Susi Snyder with ICAN distributed “Some highlights from” day 2 of the first Meeting of States Parties (MSP) of the Treaty on the Prohibition of Nuclear Weapons in Vienna, Austria:
The general debate concluded with about 70 statements delivered in total. Member states focused on the increased need for this treaty as a response to threats to use nuclear weapons, and to highlight their appreciation of the new states parties to the TPNW.
Some of the observing states also took the floor. European observer states that are members of NATO reinforced their condemnation of Russia’s threat to use nuclear weapons, from earlier this year. It’s always good to see states (especially those with nuclear weapons in their own security policies or on their own territory) talking about the irresponsibility and danger the world is in when a country threatens to use nuclear weapons. Overwhelmingly, observer states have engaged constructively in discussions so far, looking for ways to support the humanitarian principles in the treaty including victim assistance and environmental remediation and suggesting that these themes should carry over to the NPT as well.
The order of business continued, with a discussion on ways and means to get others to come on board the treaty- the path towards universalisation. Indonesia and Costa Rica referenced the working paper put forward to this conference. Far reaching and inclusive, multipronged efforts to get full global ratification of the Treaty were called for by states like Malaysia, who stand ready to work with the ICRC, UN Regional Centres for Disarmament, and others and will be holding a regional roundtable on universalition later this year.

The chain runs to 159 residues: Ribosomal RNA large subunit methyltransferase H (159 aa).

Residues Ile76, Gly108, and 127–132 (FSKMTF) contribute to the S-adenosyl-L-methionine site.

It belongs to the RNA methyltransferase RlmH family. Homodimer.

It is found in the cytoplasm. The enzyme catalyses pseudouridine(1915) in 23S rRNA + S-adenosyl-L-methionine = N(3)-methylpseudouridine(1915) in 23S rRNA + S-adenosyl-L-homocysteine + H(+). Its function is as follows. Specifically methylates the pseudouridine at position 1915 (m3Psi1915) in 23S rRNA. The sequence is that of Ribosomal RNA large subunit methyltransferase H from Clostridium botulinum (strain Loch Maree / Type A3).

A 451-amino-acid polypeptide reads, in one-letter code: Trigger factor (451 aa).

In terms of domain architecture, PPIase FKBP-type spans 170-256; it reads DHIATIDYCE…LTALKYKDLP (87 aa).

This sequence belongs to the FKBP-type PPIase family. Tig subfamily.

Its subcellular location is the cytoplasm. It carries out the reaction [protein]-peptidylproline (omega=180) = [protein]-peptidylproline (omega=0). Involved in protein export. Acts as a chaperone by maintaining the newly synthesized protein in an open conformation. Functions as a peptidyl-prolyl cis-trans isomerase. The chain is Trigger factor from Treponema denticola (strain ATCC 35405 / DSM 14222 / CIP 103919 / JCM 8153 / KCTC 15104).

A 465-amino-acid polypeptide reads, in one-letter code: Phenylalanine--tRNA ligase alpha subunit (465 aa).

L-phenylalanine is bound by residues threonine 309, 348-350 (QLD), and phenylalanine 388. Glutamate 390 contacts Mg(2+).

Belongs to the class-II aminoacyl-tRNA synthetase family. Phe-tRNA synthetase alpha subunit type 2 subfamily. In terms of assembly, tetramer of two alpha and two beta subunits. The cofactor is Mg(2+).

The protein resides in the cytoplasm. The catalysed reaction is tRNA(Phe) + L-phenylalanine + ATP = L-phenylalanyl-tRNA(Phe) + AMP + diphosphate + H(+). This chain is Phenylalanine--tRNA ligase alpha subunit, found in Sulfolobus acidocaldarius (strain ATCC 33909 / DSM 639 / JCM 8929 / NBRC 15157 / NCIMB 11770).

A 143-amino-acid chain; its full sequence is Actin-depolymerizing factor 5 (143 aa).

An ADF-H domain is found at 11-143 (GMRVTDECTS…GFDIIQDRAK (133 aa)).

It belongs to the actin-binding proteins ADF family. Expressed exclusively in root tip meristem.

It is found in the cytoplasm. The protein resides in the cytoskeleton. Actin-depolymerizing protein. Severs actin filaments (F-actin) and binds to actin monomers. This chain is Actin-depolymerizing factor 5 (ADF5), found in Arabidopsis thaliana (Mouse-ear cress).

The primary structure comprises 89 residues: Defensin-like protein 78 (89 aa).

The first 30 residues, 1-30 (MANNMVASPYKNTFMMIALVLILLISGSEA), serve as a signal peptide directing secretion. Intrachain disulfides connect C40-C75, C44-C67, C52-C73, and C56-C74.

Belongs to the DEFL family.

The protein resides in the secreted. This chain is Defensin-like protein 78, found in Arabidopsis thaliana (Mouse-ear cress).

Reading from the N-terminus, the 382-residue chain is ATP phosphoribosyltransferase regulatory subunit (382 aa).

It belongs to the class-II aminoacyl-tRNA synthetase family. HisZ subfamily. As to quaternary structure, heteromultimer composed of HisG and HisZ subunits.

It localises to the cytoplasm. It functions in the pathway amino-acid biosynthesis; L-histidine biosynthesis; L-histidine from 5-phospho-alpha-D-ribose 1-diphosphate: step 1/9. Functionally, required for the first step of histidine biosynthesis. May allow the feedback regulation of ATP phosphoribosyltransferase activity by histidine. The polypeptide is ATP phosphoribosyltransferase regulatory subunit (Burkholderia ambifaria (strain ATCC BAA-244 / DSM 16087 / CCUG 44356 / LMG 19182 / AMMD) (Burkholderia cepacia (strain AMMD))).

Later in the afternoon, Articles 6 & 7 of the treaty – on environmental remediation and victim assistance – took place looking at the long-term plan for these issues. Interventions from Léna Normand and Hinemouera Cross from Association 193 (French Polynesia) caused the room to erupt in thunderous applause, and the chair to thank them not only for their intervention, but for bearing witness to the horrific long-term impacts of nuclear weapons on their homeland and their health.
To illustrate these testing impacts as well as the communities of resistance around the globe, ICAN has launched a nuclear testing map to help people learn about the nuclear testing, impacted communities and activism for justice.
The session concluded a few minutes early, and tomorrow the draft declaration will be circulated for discussions and (fingers crossed) adoption! When it’s in place, we’ll circulate some talking points to use for local press outreach.
We’re excited to see how this all comes together, so stay tuned.
Featured image from NuclearTestImpacts, copyrighted 2022 ICAN.